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February 24, 2020

Equipping the Enterprise for Deep Learning: What IT Leaders Need to Know

 

Deep learning is a form of artificial intelligence that utilizes neural networks, which are computing systems inspired by the human brain and nervous system — essentially a multi-layered “mesh” architecture. Neural networks are not new, but their use in tackling machine learning problems has become so specialized and valuable, it has emerged as the discipline of deep learning. The magic of DL models is in how well they handle data with a huge number of input variables and/or very complex relationships between input variables.

Performance: Deep Learning vs. Machine Learning

When the number of input variables and the complexity of relationships between them are very great, deep learning techniques outperform traditional machine learning. This is often the case with image classification, natural language processing, and complex anomaly detection. For example, a relatively common DL model for image classification takes as input 150,000 values (per image!) and predicts one of 20,000 image categories. This would be extremely hard to handle with other ML techniques. DL models are also commonly used for natural language processing (NLP) and complex anomaly detection, such as the detection of fraud and manufacturing defects.

These applications are even more valuable to businesses when used in combination. For example, combining NLP and image recognition makes it possible for airlines to leverage photographs and even mechanics’ handwritten notes to improve maintenance performance.

How to Plan for GPU-accelerated Deep Learning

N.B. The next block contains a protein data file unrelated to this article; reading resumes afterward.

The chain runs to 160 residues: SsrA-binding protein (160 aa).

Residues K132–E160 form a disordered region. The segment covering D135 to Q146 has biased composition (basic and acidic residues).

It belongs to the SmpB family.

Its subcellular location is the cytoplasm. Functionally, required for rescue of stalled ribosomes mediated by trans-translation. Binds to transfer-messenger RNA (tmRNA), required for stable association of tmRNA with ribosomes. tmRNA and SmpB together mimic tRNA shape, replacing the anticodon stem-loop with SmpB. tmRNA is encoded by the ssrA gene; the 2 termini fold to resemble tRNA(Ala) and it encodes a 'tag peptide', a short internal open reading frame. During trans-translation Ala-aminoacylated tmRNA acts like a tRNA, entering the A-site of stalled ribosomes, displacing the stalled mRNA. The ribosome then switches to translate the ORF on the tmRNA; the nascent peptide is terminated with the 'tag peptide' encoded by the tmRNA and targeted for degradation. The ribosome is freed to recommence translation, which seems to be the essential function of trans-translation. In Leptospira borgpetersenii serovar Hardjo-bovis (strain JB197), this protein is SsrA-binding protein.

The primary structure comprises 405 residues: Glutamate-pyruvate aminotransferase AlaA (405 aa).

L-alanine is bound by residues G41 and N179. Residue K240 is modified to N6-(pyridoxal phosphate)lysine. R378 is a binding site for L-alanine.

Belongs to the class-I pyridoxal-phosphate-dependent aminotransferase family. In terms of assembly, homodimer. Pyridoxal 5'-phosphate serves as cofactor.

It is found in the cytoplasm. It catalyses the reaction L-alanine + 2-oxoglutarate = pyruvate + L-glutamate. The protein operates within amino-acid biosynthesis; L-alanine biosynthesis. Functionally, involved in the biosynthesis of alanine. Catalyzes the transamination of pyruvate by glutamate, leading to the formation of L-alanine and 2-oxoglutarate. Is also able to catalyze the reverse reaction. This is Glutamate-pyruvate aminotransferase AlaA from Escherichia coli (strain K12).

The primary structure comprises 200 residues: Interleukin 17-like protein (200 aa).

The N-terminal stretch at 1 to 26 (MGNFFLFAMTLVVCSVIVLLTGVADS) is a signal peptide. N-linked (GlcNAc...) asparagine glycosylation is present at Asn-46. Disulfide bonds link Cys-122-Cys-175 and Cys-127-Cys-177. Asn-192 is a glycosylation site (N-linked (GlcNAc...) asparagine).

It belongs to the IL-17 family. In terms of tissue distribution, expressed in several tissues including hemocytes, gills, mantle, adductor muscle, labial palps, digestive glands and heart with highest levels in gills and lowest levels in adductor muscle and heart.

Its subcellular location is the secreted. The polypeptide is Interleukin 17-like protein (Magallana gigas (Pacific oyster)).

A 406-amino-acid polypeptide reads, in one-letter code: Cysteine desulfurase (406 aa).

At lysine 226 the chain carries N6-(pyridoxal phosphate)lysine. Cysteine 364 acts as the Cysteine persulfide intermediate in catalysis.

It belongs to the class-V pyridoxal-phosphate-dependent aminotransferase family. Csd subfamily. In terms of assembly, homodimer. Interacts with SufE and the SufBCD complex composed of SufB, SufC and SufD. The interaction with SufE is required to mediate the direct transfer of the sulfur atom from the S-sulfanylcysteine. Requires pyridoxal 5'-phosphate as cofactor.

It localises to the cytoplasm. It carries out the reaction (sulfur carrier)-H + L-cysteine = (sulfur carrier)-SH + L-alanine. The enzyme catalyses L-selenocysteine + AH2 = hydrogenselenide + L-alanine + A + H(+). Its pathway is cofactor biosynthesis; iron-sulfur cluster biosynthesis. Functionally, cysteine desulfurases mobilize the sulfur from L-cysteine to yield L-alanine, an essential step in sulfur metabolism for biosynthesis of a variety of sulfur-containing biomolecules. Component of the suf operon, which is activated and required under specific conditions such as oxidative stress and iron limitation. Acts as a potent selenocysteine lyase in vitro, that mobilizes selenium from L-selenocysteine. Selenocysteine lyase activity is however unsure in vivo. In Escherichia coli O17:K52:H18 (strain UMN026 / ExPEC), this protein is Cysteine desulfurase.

For deep learning projects, data scientists need access to a server or high-end workstation with a powerful CPU, plenty of memory, and a GPU co-processor. In some cases, they need access to more than one of these machines. However, no data science team runs exclusively on GPU computing. Buying one GPU or even an entire GPU workstation for every data scientist may be overkill, depending on your team and their needs.

Here are some guidelines for IT leaders looking to equip their teams for deep learning without overtaxing their budgets.

  • Estimate your capacity needs
    Work with your data science team to arrive at a reasonable estimate of GPU usage. The best-practice recommendation is “only one user per GPU” — meaning that it’s best to allow only one application or data scientist to use the GPU at a time. This gives the user the most GPU memory for their training batches and ensures maximum responsiveness.
  • Buy only what you need
    The most cost-efficient approach for supporting a deep learning practice is to implement a heterogeneous cluster with a mixture of GPU and non-GPU nodes. The sweet spot for most organizations is likely 2-6 GPUs per system, depending on the tasks and cost containment requirements. Each GPU includes 2-4 cores, and more cores are needed for projects that require extensive data processing before model training. CPU memory should be 2-3x GPU memory, or more if a training dataset is very large.
  • Consider cloud GPU
    It’s a great way to get started, but know the trade-off point. If you know your expected utilization, you can compare the costs of on-premise versus the cloud and make a decision up front. If you can’t forecast utilization accurately, keep an eye on the numbers as your deep learning practice ramps up. Once the cost of cloud outstrips the cost of owning your own GPU systems, it’s time to pull things in house.

Automate Access to Shared GPU Resources

World-class deep learning requires petaflop-scale model training, made economically viable and more practical via GPUs and automated deployment into production environments. Anaconda Enterprise makes it easy for IT leaders to manage GPU resources and for data scientists to be more productive in deep learning projects. Users can simply check out a GPU when needed. When the job completes, the GPU is automatically returned to the cluster. This approach makes sharing GPUs across an organization cost-effective while also ensuring availability for users.

For a deeper dive into the democratization of deep learning and how IT leaders can help enable it in the enterprise, get the white paper: Equipping Enterprise Data Science for Deep Learning.

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